188  the benefits secured.
  189         (d)1. When resolving a petition for a departure fee under
  190  this subsection, a judge of compensation claims must determine
  191  the number of attorney hours by making detailed findings that
  192  specifically allocate and account for the attorney hours to each
  193  benefit claimed by the claimant’s attorney that, in the
  194  independent discretion of the judge of compensation claims,
  195  reasonably relate to:
  196         a. Benefits upon which the claimant prevailed;
  197         b. Benefits upon which the claimant did not prevail; and
  198         c. Multiple benefits, regarding which the judge of
  199  compensation claims shall exercise independent discretion and
  200  apportion such hours by percentage, in whole numbers, to each
  201  benefit claimed.
  202         2.A judge of compensation claims must reduce the number of
  203  attorney hours if the judge of compensation claims independently
  204  determines that the number of attorney hours is excessive.
  205         (e) A judge of compensation claims may determine the
  206  customary fee and is not limited to an average hourly rate or
  207  number of attorney hours pled by a party. In determining the
  208  customary fee, the judge of compensation claims may rely on
  209  evidence or take notice of credible data, including attorney fee
  210  data on file with the Office of the Judges of Compensation
  211  Claims or The Florida Bar. The judge of compensation claims may
  212  not exceed the amount or hours pled by the claimant’s attorney.
  213         (f) If a departure is permitted pursuant to paragraph (c),
  214  a judge of compensation claims must consider the following
  215  factors when departing from the amount set forth in subsection
  216  (1):
  217         1. The time and labor reasonably required, the novelty and
  218  difficulty of the questions involved, and the skill required to
  219  properly perform the legal services as established by evidence
  220  or as independently determined by the judge of compensation
  221  claims.
  222         2. The customary fee.
  223         3. The experience, reputation, and ability of the attorney
  224  or attorneys providing services.
  225         4. The time limits imposed by the circumstances.
  226         5. The contingency or certainty of a claimant’s attorney
  227  fee, taking into account any retainer agreement filed under this
  228  section.
  229         6. The volume of hours expended by the claimant’s attorney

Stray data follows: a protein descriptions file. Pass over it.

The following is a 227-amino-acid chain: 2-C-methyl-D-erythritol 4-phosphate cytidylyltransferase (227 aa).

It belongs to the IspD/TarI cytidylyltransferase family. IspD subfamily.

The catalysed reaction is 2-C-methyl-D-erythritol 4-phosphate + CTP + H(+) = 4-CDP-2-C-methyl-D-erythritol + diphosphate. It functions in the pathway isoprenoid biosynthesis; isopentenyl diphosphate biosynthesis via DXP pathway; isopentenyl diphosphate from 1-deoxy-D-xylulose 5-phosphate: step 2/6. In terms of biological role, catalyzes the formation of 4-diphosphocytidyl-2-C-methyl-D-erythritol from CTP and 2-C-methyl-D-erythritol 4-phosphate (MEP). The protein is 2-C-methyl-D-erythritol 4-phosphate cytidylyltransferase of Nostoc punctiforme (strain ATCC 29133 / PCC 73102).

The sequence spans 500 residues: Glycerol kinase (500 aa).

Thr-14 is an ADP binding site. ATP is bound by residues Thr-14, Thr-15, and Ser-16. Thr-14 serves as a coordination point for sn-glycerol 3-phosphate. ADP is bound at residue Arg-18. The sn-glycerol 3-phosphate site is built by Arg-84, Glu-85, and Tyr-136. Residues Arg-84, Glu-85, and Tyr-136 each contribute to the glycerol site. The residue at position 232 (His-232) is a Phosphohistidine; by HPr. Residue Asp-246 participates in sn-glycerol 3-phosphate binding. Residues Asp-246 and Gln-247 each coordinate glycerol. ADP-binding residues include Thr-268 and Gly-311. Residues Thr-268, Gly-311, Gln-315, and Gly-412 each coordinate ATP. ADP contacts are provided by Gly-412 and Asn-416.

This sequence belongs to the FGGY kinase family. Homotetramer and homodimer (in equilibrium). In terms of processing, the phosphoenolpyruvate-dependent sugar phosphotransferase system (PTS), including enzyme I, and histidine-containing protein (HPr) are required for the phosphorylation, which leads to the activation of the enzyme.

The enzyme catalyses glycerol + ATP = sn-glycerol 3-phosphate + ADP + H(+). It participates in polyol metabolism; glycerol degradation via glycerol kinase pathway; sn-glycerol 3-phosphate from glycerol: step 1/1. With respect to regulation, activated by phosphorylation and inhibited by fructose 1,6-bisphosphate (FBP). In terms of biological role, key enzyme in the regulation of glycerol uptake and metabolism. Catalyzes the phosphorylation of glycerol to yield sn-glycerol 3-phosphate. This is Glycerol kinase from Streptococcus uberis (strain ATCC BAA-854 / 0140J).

230  which were devoted to issues upon which the claimant prevailed,
  231  and the volume of hours expended devoted to issues upon which
  232  the claimant did not prevail.
  233         7. Whether the total fee available under this section in
  234  relation to the amount involved in the controversy is excessive.
  235         8. Whether the total fee available under this section in
  236  relation to the amount of benefits secured is excessive.
  237         9. Whether the departure fee sought by the claimant’s
  238  attorney is excessive.
  239         10. Whether the departure fee sought by the claimant’s
  240  attorney shocks the conscience as excessive.
  241         (g) A judge of compensation claims shall determine the
  242  hourly rate used to compute the departure fee awarded under this
  243  subsection, in $1 increments, based upon consideration of the
  244  factors in paragraph (f). A judge of compensation claims may
  245  exercise independent judgment in setting the hourly rate and is
  246  not limited to an hourly rate pled by a party. However, the
  247  hourly rate may not exceed $150 per hour.
  248         (h) The departure fee must be the attorney hours determined
  249  under paragraph (d) multiplied by the hourly rate determined
  250  under paragraph (g). The claimant is responsible for attorney
  251  fees pursuant to his or her retainer agreement which exceed the
  252  departure fee.
  253         (i) The employer or carrier may contest the departure fee
  254  awarded under this subsection within 20 calendar days after the
  255  entry of the departure fee award if the number of attorney hours
  256  determined by the presiding judge of compensation claims under
  257  paragraph (d) exceeds 125 percent of the number of hours the
  258  employer’s or carrier’s attorney attests were devoted to the
  259  defense of the benefits secured. Upon the filing of a request by
  260  the employer or carrier, the departure fee award must be vacated
  261  and reviewed de novo upon the existing record by a judge of
  262  compensation claims in a different district as assigned by the
  263  Deputy Chief Judge of Compensation Claims. The reviewing judge
  264  of compensation claims must issue an order determining the
  265  departure fee, making all determinations and findings required
  266  under this subsection. The judge of compensation claims must
  267  issue the order within 30 calendar days after receiving the
  268  assignment. This paragraph does not apply to cases settled under
  269  s. 440.20(11) or if a stipulation has been filed resolving the
  270  claimant’s attorney fees.
  271         (6) A judge of compensation claims may not enter an order
  272  approving the contents of a retainer agreement that permits
  273  placing any portion of the employee’s compensation into an
  274  escrow account until benefits have been secured.
  275         (7) If an attorney attorney’s fee is owed under paragraph
  276  (3)(a), a the judge of compensation claims may approve an
  277  alternative attorney attorney’s fee not to exceed $1,500 only
  278  once per accident, based on a maximum hourly rate of $150 per
  279  hour, if the judge of compensation claims expressly finds that
  280  the attorney attorney’s fee amount provided for in subsection
  281  (1), based on benefits secured, results in an effective hourly
  282  rate of less than $150 per hour fails to fairly